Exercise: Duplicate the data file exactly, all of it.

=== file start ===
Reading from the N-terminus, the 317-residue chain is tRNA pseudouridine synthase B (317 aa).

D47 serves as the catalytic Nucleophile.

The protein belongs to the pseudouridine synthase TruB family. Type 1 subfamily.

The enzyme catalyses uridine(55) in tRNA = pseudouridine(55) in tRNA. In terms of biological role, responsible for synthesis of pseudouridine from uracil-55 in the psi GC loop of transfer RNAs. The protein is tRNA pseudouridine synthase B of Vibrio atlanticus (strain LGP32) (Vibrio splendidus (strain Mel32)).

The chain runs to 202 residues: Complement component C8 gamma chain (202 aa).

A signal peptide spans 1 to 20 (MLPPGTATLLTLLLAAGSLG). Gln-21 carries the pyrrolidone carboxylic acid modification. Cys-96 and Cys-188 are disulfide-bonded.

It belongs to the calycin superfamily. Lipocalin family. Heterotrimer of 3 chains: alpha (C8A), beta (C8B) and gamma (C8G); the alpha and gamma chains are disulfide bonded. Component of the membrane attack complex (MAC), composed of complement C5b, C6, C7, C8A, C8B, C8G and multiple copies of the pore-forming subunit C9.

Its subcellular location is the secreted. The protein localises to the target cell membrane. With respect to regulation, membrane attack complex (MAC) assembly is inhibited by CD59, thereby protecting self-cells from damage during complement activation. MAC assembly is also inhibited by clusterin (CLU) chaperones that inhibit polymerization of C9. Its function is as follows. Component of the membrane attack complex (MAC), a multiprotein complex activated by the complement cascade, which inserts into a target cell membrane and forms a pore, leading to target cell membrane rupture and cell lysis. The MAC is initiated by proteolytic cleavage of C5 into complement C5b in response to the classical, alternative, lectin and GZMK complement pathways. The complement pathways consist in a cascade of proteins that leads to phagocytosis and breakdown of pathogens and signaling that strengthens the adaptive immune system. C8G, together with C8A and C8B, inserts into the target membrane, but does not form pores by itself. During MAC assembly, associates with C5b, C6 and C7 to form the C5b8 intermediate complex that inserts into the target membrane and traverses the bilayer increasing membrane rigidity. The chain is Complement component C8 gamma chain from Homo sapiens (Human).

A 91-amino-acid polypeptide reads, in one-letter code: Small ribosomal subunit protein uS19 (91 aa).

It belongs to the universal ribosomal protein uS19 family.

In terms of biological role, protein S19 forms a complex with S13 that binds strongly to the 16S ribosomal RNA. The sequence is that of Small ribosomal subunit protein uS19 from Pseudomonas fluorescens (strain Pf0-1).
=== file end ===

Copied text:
Reading from the N-terminus, the 317-residue chain is tRNA pseudouridine synthase B (317 aa).

D47 serves as the catalytic Nucleophile.

The protein belongs to the pseudouridine synthase TruB family. Type 1 subfamily.

The enzyme catalyses uridine(55) in tRNA = pseudouridine(55) in tRNA. In terms of biological role, responsible for synthesis of pseudouridine from uracil-55 in the psi GC loop of transfer RNAs. The protein is tRNA pseudouridine synthase B of Vibrio atlanticus (strain LGP32) (Vibrio splendidus (strain Mel32)).

The chain runs to 202 residues: Complement component C8 gamma chain (202 aa).

A signal peptide spans 1 to 20 (MLPPGTATLLTLLLAAGSLG). Gln-21 carries the pyrrolidone carboxylic acid modification. Cys-96 and Cys-188 are disulfide-bonded.

It belongs to the calycin superfamily. Lipocalin family. Heterotrimer of 3 chains: alpha (C8A), beta (C8B) and gamma (C8G); the alpha and gamma chains are disulfide bonded. Component of the membrane attack complex (MAC), composed of complement C5b, C6, C7, C8A, C8B, C8G and multiple copies of the pore-forming subunit C9.

Its subcellular location is the secreted. The protein localises to the target cell membrane. With respect to regulation, membrane attack complex (MAC) assembly is inhibited by CD59, thereby protecting self-cells from damage during complement activation. MAC assembly is also inhibited by clusterin (CLU) chaperones that inhibit polymerization of C9. Its function is as follows. Component of the membrane attack complex (MAC), a multiprotein complex activated by the complement cascade, which inserts into a target cell membrane and forms a pore, leading to target cell membrane rupture and cell lysis. The MAC is initiated by proteolytic cleavage of C5 into complement C5b in response to the classical, alternative, lectin and GZMK complement pathways. The complement pathways consist in a cascade of proteins that leads to phagocytosis and breakdown of pathogens and signaling that strengthens the adaptive immune system. C8G, together with C8A and C8B, inserts into the target membrane, but does not form pores by itself. During MAC assembly, associates with C5b, C6 and C7 to form the C5b8 intermediate complex that inserts into the target membrane and traverses the bilayer increasing membrane rigidity. The chain is Complement component C8 gamma chain from Homo sapiens (Human).

A 91-amino-acid polypeptide reads, in one-letter code: Small ribosomal subunit protein uS19 (91 aa).

It belongs to the universal ribosomal protein uS19 family.

In terms of biological role, protein S19 forms a complex with S13 that binds strongly to the 16S ribosomal RNA. The sequence is that of Small ribosomal subunit protein uS19 from Pseudomonas fluorescens (strain Pf0-1).